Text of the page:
Enough is enough. How many times have we heard or said that over the last few days, months and even years? It’s becoming part of our normal vocabulary and my heart hurts because of it.
Last Thursday, November 8th, it was beyond difficult to tell my 11-year-old why soccer practice was canceled. To have to look at his sweet, little face and tell him that there was another mass shooting and that one of the people killed was the daughter of Arik, the owner of his soccer club, Napa 1839. My son plays on the same pitch with her brother, Alex. My husband works directly with Arik as a manager of one of the teams. This is way too close to home.
I do however feel incredibly blessed in the midst of all of this tragedy. Blessed to be surrounded by such incredible people. Napa United is so much more than a soccer club. I don’t personally know the Housley family but I know the people they trust, the coaches of Miles team and the families that are a part of the club. It is an incredible community and a testament to who the Housley’s are as people. We attended the police escort processional for Alaina returning home to be buried on Sunday in Napa. Miles coach, Gavin Taylor, organized the teams to come together to show our love and support. Seeing the streets lined with so many people of all colors, ages, and walks of life, all there to show their support and love was amazing.
I am not a political person by nature and I’m not one to stand on a soapbox, but something needs to change. Something needs to be done. Does the problem stem from gun control? The lack of mental health care? Both? Whatever the root cause, it is out of hand. If the issue is gun control, the guns are already out there, easily accessible to almost anyone. If it is a mental health issue, how can we provide more care for those in need?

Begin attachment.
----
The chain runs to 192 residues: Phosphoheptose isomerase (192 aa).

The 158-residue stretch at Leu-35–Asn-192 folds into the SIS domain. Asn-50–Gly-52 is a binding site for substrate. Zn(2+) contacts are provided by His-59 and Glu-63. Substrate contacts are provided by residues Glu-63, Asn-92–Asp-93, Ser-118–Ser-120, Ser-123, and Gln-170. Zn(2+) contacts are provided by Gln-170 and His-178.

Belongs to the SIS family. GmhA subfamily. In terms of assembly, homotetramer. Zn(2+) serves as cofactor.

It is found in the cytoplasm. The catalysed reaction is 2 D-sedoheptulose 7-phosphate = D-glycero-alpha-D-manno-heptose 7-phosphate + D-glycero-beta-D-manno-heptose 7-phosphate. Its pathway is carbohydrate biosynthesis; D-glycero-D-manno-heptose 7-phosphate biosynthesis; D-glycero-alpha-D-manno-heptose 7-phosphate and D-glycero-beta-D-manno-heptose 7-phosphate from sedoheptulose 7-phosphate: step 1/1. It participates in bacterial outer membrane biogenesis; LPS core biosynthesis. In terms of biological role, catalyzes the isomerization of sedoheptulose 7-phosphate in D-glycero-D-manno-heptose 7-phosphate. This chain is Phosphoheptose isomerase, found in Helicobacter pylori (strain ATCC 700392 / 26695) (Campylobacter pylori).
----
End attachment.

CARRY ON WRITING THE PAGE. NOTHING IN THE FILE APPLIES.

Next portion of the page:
The Housley’s spoke about how they are moving forward after this tragedy and I love their direction. They don’t want the conversation to be about gun control. They want, they know that Alaina would want, the conversation to be about being kind to one another. Arik said, “…It’s to put down your technology, put down your phones and look at somebody and have a conversation. It’s not about gun control; this message is about doing something bigger, to be with your community, to love one another.” Link to Article
So how can we take that message and apply it to our own lives? Pearl, my 95-year-old friend, she is a shining example of this. She talks to everyone. In the grocery store, a restaurant, it doesn’t matter, she just talks to them. She asks them how they are and is genuinely interested in the answer. Maybe making a change can truly start with something that small. Maybe by connecting with the people around us, we can become more aware of how people are actually feeling and the people that are feeling lost and alone can feel more connected.
I can’t say that I believe that alone will solve the problem but it’s a start.
A quote from a fellow soccer mom and Napa United family:
“This is Veterans Day weekend. Men and woman have laid down their lives for our rights and freedoms, yet we can’t come together as a country and make any changes towards gun control, towards improved mental health services, towards a plan to deal with both. Our children are being shot dead every week in this country with no end in sight.”
This is from the Napa United Board of Directors: